CEOs sign open letter to oppose SJR 39
COLUMBIA — The nation’s largest civil rights group for lesbian, gay, bisexual, and transgender people says more than 50 executives from major companies are opposed to religious liberties resolution in front of Missouri's legislature.
The Human Rights Campaign said Wednesday the companies include Marriott International, Levi Strauss and Co., Bloomberg L.P., Time Warner Cable, Intel, Yelp, and The Hartford. Their open letter is Missouri House Speaker Todd Richardson.
The letter criticizes Senate Joint Resolution (SJR) 39, which proposes government protection for businesses and individuals that refuse to provide services because of beliefs about same-sex marriage.
"Missourians don't want to see us go back to a time when people could be turned away and discriminated against just because of who they are, or what they look like," said the president of Human Rights Campaign, Chad Griffin. "The vast majority of Americans believe laws like these -- which are designed to make LGBT people second-class citizens in their own homes, schools and communities -- are wrong.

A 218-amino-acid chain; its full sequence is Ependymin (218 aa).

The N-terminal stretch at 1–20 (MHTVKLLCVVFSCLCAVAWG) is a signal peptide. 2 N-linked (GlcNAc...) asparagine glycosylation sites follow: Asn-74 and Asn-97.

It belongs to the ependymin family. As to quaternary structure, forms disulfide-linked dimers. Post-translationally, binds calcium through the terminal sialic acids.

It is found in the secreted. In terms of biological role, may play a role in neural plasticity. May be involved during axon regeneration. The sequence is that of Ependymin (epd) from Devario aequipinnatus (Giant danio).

Griffin said the measure would hurt employees and consumers, and would be "terrible for business and Missouri's economy."
In the letter, the CEOs told Richardson SJR 39 is “not an initiative that reflects the values of our companies,” and, “we were disappointed to see the Senate pass this discriminatory legislation.”
Supporters of SJR 39 say it is needed to protect businesses rather than hurt them.
The measure's sponsor, Sen. Onder, R-Lake Saint Louis, said Tuesday night, “This bill is to prevent government penalties to those who exercise their religious beliefs to deny service. This bill lets the people decide if this is important to them.”
(Editor's note: This story has been edited for length and to include Onder's quote.)
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